"memories need to be shared."

this blogpost is waaaaaay overdue. like, I should've written it yesterday. Or Monday. Or maybe on Sunday, when I didn't have anything to do but lay on my bed and read books and watch TV. Yeah...maybe I should've done that then.

But I am Queen of Procrastination, and thus, this post has not gotten written yet.

Yet.

I am writing it now.

ok, maybe the heat did a little more than temporarily fry my phone and fried more than a little of my brain because I'm being really goofy and stupid. I guess I'm just happy right now. No idea why. (don't you love that--when you're just giddy and excited but you can't remember why because you're too giddy and excited to think straight? Yup, that's me right now).


Anyhoo...I saw The Giver on Saturday, and it was quite awesome. Actually, quite awesome doesn't sum it up very well. It was a very much a movie that made me think. It was also a very different movie from anything I'd seen for a long time. There was no big noisy showdown. There was no noticeably overwhelming character development (at least, I didn't notice much). There was barely a love triangle. And the ending left you thinking: "Was that really the end?" just like it did in the book.

the book.


I read The Giver about three years ago, and back then, I was strictly a dystopia hater (unlike now, when I tolerate them), so I didn't really like it much. Sure, it wasn't a bad book, but it just wasn't my thing. However, my dystopia hatred has softened, and when one of my best friends suggested seeing this movie together, I was all for it, except for one thing.

I couldn't remember the plot of the book whatsoever.

Even now, after seeing the movie, I'm still struggling to remember if the book and the movie were true to each other. The ending, obviously, I remember. I'm impressed they stepped out on a limb like that, leaving so many strings untied. Still, that means they're probably leaving it open for a sequel (just like the books! Fancy that!) 

I like this movie. The casting, the black and white shifting to color, the message...I enjoyed it a lot. I also enjoyed the fact that there was no language. At all. In fact, I was a little amused by the PG-13 rating...yes, some of the memories were a little violent, and the Releases might scare young ones, but I didn't think the rating fit. The Giver falls somewhere between PG and PG-13, in my humble opinion.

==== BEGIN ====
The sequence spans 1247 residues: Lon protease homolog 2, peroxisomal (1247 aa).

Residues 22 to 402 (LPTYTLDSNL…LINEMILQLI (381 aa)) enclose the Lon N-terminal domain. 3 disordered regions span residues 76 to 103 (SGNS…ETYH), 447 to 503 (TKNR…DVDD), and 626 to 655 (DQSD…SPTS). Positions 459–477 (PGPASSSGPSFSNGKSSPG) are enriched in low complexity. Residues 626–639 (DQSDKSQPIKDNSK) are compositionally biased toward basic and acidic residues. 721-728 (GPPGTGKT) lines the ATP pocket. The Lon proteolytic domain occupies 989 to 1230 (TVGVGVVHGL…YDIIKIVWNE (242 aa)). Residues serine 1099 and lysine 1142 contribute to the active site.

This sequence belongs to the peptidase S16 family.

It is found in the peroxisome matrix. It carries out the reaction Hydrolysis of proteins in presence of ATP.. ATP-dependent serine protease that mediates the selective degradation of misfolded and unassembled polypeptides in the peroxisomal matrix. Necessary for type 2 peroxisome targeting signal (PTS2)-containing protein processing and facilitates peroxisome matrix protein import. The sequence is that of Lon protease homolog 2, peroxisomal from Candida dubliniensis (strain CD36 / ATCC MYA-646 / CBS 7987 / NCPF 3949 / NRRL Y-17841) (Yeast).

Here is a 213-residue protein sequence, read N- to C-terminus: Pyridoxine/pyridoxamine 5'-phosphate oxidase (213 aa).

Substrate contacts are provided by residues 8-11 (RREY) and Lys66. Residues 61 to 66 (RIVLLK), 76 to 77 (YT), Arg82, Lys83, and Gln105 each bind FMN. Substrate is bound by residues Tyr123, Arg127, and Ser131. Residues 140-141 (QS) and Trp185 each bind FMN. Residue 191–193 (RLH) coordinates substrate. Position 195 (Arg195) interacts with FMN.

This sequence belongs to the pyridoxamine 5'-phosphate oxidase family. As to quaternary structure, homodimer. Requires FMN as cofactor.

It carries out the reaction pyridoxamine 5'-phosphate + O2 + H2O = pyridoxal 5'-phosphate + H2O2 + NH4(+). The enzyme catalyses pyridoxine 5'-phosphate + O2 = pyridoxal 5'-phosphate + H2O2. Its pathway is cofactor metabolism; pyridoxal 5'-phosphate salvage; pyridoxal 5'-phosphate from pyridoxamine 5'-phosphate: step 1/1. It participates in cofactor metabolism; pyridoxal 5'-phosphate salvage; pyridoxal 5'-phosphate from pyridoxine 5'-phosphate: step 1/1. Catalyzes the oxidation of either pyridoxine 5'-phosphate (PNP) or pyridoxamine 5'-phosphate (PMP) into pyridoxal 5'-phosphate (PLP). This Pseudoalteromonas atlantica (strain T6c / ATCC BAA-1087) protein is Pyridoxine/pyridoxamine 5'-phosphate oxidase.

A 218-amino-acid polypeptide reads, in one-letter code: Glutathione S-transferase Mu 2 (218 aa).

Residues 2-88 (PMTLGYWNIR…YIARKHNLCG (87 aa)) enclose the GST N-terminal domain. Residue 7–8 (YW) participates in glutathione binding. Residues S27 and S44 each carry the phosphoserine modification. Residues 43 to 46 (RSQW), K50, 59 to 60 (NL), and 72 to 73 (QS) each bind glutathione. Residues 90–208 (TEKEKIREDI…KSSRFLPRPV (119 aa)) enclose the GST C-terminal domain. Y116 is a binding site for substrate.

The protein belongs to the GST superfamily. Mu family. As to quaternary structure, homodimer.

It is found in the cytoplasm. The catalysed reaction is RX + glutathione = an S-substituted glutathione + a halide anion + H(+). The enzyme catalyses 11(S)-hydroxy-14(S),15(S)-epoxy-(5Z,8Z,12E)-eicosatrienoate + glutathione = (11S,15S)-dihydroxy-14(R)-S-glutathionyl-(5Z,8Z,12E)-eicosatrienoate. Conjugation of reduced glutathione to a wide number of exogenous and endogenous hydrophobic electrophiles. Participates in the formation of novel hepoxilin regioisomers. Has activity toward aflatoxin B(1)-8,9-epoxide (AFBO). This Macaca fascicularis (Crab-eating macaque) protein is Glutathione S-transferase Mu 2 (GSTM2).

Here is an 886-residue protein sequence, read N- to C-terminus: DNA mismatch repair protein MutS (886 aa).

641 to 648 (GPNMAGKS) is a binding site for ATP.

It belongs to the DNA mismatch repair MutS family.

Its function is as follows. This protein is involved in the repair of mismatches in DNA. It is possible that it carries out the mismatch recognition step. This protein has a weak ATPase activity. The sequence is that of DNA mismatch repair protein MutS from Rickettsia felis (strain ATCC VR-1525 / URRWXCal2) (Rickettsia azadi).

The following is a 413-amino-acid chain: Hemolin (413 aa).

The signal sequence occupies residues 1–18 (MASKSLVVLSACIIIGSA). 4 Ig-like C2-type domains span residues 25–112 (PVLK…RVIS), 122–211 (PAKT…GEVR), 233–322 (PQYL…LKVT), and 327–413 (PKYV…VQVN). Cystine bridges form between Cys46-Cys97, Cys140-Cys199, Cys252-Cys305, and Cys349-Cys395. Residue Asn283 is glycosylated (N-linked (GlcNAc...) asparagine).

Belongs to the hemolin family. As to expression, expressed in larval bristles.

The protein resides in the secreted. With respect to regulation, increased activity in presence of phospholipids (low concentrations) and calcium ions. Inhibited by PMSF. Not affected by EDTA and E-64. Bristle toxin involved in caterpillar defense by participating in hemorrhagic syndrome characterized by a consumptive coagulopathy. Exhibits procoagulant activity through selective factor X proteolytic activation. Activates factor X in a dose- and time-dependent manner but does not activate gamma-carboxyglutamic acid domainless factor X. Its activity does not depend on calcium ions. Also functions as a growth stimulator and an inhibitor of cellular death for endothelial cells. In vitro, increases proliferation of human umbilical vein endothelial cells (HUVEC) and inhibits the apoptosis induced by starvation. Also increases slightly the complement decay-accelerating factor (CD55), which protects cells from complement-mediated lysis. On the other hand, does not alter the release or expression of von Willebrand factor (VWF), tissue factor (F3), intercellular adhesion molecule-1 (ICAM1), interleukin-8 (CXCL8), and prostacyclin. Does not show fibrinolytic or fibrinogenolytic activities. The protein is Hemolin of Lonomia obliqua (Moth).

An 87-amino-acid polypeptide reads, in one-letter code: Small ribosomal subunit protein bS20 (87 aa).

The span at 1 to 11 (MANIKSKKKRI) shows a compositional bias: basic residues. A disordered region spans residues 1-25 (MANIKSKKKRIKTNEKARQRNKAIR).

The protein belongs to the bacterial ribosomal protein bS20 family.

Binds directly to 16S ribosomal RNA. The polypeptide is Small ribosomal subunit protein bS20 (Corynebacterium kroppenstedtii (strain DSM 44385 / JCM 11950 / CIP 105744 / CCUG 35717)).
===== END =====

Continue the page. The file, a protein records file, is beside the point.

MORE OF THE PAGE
Like I said before, this movie provoked some thoughts on my part. One struck me as Jonas was finally starting to feel emotions and encountered the idea of love for the first time. "Do you love me?" He asked his family. His mother hurried told him to clarify his choice of words. "Do you mean 'do I enjoy you?' or 'Do I take pride in you?'" his father asked-answered. And that hit me really hard. I'm really lucky to have parents and family who love me, who really really love me. They are always there for me, and even when I feel like I'm a disgusting failure, they still want me around. So many other people in this world don't have that. They've only been sources of enjoyment or pride. And that's terrible. Everybody, at some point in their life, should at least have the privilege of being loved.


feelings play a huge part in this story. Injections take the emotions away, and the world is reduced to a cold, mannerly state of life. At first, being the person that I am, I thought "Hey, I could handle not having heartache and frustration and fear and all the other crap that comes along with being human." But as the movie progressed, and I saw just how much Jonas contrasted with the rest of his Community, I realized how vital emotions and feelings are to each individual person. One of my main bones to pick with this movie is how Asher, one of Jonas' best friends, was very undeveloped for the role he had to play. It wasn't until yesterday that I realized that his underdevelopment was because of the lack of emotion in his life. Yes, Asher was disturbed by Jonas and Fiona holding hands and doing things without him. Yes, he didn't understand why Jonas was acting so strange. But he didn't get angry. You didn't see him raging or pounding walls or even approaching Jonas and Fiona about it. He just had a look of discomfort and unhappiness on his face. And then, at the end, when Fiona asked him "Friends forever?" his discomfort returned, but you couldn't tell that it was guilt. So I guess what I'm trying to say is that life without emotions would suck. A lot. Your individual emotions make you who you are, and taking that away destroys so much of your personality. It was a beautiful thing, to compare how Jonas' dad treated the baby Gabe, and how Jonas himself treated the back (also the peekaboo scene with Gabe and Jonas is a perfectly good reason to go see this movie. Even you don't think you'll like it, go see it for that. It's adorably worth it.) Feelings make you alive. Emotions help you live.

What else could I say about The Giver? I'd give it 4.5 stars out of 5, mainly because I don't like perfect ratings. And I feel like Asher could've been developed just an eeeeeensy-weeensy bit more, despite his situation. And I  would totally go see it again--just for Gabe and his adorable smile.

Well, that and a few other things.


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